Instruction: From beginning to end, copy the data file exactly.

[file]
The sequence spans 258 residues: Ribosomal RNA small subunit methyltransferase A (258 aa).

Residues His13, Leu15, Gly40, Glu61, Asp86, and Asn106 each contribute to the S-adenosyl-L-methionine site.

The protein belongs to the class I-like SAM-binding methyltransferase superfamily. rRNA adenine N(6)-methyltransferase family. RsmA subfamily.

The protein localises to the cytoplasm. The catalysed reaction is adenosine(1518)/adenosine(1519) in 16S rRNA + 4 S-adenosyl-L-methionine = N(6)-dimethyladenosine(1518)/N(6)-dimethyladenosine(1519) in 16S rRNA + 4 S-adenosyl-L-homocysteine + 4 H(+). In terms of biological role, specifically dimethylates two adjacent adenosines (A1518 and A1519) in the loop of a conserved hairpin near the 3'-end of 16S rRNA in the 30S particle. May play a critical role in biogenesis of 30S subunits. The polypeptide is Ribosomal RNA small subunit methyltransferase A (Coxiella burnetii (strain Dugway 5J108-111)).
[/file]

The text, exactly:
The sequence spans 258 residues: Ribosomal RNA small subunit methyltransferase A (258 aa).

Residues His13, Leu15, Gly40, Glu61, Asp86, and Asn106 each contribute to the S-adenosyl-L-methionine site.

The protein belongs to the class I-like SAM-binding methyltransferase superfamily. rRNA adenine N(6)-methyltransferase family. RsmA subfamily.

The protein localises to the cytoplasm. The catalysed reaction is adenosine(1518)/adenosine(1519) in 16S rRNA + 4 S-adenosyl-L-methionine = N(6)-dimethyladenosine(1518)/N(6)-dimethyladenosine(1519) in 16S rRNA + 4 S-adenosyl-L-homocysteine + 4 H(+). In terms of biological role, specifically dimethylates two adjacent adenosines (A1518 and A1519) in the loop of a conserved hairpin near the 3'-end of 16S rRNA in the 30S particle. May play a critical role in biogenesis of 30S subunits. The polypeptide is Ribosomal RNA small subunit methyltransferase A (Coxiella burnetii (strain Dugway 5J108-111)).